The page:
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30-Day Challenge

30-Day Challenge: Day #26 – Ordering food in Korean is completely mindblowingly awesome


The title of today’s post comes from this video on Arirang TV starring Simon from EatYourKimchi. Here’s the first video EatYourKimchi made about ordering food in Korea:

Ordering food to your home in Korea is easily one of the most wonderful and useful things you can do, and also one of the most intimidating if you’ve never tried it before.

Today’s Challenge involves ordering food to your home, so this post will try to give you plenty of help and tips on how to be successful doing so.

The Basics of Ordering food

To be successful ordering, you’ll need to know:

  1. Hangul (in order to read the menus) **OPTIONAL
  2. The names of different foods (to pick what you want)
  3. Your address (tell them where to come)
  4. The basic questions you will be asked on the phone (to respond accordingly) **OPTIONAL

The Korean Wiki Project has a great example phone call with Pizza Hut if you’d like to listen and hear what ordering food from a restaurant like that sounds like. But, most food ordering is much simpler than that. Most of the time when you pick up the phone, the dialogue goes a little something like this:

  • 배달 (Delivery service): 안녕하세요. XX 입니다…
  • 나 (Me): XX (food name) 하나 (one) 주세요.
  • 배달: 네. 어디세요?
  • 나: 여기는 XX (address) 이예요.
  • 배달: 네~

It actually hardly matters if you tell them your address first or the food name first. Often they will ask you for one or the other, but even if you tell them the wrong one, they’ll figure it out easily.

There is a stark lack of options in Korean food ordering that makes it extra simple. One of my Korean friends recalled the first time he ever ordered from an Australian restaurant like this:

I tried to order like a Korean restaurant. I told them my address, then the food I wanted, but he just kept asking me so many questions! I got totally confused! There are way too many options and extras in Western food ordering, so if English isn’t your native language it’s nearly impossible to follow. He asked if I wanted sides, what drinks, what toppings, what crust type, what size, etc, etc. In Korea, it’s just “Large Pepperoni pizza to this address please and thank you.” You’re finished. English ordering is so complicated.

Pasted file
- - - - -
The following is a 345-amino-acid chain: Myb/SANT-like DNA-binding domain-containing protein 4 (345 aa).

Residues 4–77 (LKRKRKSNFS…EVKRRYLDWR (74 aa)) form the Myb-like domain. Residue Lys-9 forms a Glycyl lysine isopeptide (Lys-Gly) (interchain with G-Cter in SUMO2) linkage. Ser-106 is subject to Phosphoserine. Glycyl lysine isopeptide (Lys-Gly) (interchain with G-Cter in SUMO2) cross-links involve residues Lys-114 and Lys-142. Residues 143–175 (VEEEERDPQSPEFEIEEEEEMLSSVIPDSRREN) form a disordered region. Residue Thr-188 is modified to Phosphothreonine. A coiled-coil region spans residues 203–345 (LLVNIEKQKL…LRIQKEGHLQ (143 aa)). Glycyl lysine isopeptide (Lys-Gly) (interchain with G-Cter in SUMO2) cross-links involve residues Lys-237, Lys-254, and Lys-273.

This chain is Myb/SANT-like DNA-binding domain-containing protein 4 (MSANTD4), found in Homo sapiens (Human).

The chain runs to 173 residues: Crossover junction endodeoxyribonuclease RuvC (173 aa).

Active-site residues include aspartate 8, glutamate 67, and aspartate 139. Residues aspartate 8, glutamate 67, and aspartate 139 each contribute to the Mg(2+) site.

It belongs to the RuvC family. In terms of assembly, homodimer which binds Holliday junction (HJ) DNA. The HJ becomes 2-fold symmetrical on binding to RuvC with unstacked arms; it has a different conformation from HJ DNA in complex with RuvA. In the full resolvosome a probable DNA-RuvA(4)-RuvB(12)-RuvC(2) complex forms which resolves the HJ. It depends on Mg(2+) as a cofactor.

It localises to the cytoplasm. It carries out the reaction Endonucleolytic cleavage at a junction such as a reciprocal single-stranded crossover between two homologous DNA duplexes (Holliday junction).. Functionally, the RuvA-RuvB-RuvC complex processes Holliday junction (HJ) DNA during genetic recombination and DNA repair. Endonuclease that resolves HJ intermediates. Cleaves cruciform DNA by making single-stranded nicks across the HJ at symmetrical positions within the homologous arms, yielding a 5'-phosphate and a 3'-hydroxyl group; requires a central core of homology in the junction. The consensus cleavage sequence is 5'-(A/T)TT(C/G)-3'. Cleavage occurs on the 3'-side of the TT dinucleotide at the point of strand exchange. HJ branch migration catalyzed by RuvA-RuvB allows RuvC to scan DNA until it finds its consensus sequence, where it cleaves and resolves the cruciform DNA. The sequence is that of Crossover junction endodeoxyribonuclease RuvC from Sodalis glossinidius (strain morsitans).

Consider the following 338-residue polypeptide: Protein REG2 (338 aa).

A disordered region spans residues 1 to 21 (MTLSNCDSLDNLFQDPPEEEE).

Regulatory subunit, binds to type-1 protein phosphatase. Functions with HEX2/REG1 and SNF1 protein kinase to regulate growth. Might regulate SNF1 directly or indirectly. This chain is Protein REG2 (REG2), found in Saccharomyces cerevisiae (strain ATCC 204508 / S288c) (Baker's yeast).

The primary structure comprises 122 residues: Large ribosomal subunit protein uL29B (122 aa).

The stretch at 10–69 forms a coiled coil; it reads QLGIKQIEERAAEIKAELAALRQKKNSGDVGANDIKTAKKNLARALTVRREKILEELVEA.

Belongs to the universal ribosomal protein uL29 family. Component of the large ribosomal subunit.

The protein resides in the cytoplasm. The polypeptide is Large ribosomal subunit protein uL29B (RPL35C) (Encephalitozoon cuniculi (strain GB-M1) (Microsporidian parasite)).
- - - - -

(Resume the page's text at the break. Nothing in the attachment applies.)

You honestly don’t even need to know a lick of Korean when ordering food – it’s THAT simple. If you know absolutely no Korean, most phone conversations will go like this:

  • 배달 (Delivery service): ㄹㅇ모ㅗㄷ마아ㅗㅁㅎ
  • 나 (Me): XX (food name) 주세요.
  • 배달: ㅓㄹㅇㅁ널ㅇ마ㅏㅇ밀러ㅏ
  • 나: XX (address) 이예요.
  • 배달: 네~

It’s as simple as that. Simply make sure to give them 1) the food name and 2) your address and wait for a 3) 네 confirming your order and you’ll have success!

(Of course, as the video above indicates, occasionally problems may arise if you mispronounce either your address or food name – somehow even similar pronunciations don’t register with Korean ears well. But if that happens, you can always hang up and try again, try a new place, or get a Korean friend to help out – in fact, it’s probably a good idea to practice ordering food on a Korean friend first so that they can help catch any potential mistakes before you make them.)


#26: Call up a delivery service today and order food to your door. Record the call and your success!

Hashtags are:

#k2k3026 #baedalmaster


Here are some helpful words and phrases to know when ordering:

  1. 배달 = delivery
  2. 주문(하다) = order
  3. 카드도 되요? = Do you accept cards?
  4. 현금 = cash
  5. 곱배기 = double portion (usually noodles/Chinese food)
  6. 주소 어떻게 되세요? = What’s your address?
  7. 어디세요? = Where are you?
  8. 주문 어떻게 되세요? = What do you want to order?

Counting words:

  1. 개 = general counting, most objects
  2. 판 = pan, for pizza
  3. 마리 = animal, for a whole chicken
  4. 그릇 = bowl, for soups and Chinese
  5. 줄 = roll/line, for kimbap
  6. 조각 = piece, for chicken wings

Here are some more resources for learning how to order delivery:

  1. The KoreanWiki Project food ordering page
  2. EatYourKimchi video 1
  3. EatYourKimchi videos (updated) – with links for McDonald’s, Sushi, pizza, and Korean food.
  4. EatYourKimchi on Arirang TV discussing the delivery culture in Korea
  5. GalbiJim link
  6. 2 Example phone conversations from HangukDrama
  7. Some simple examples from Seoulistic
  8. Explaining Korea’s quick delivery service

Have you ever tried ordering food to your house (successfully)? Were you more or less intimidated to try again?

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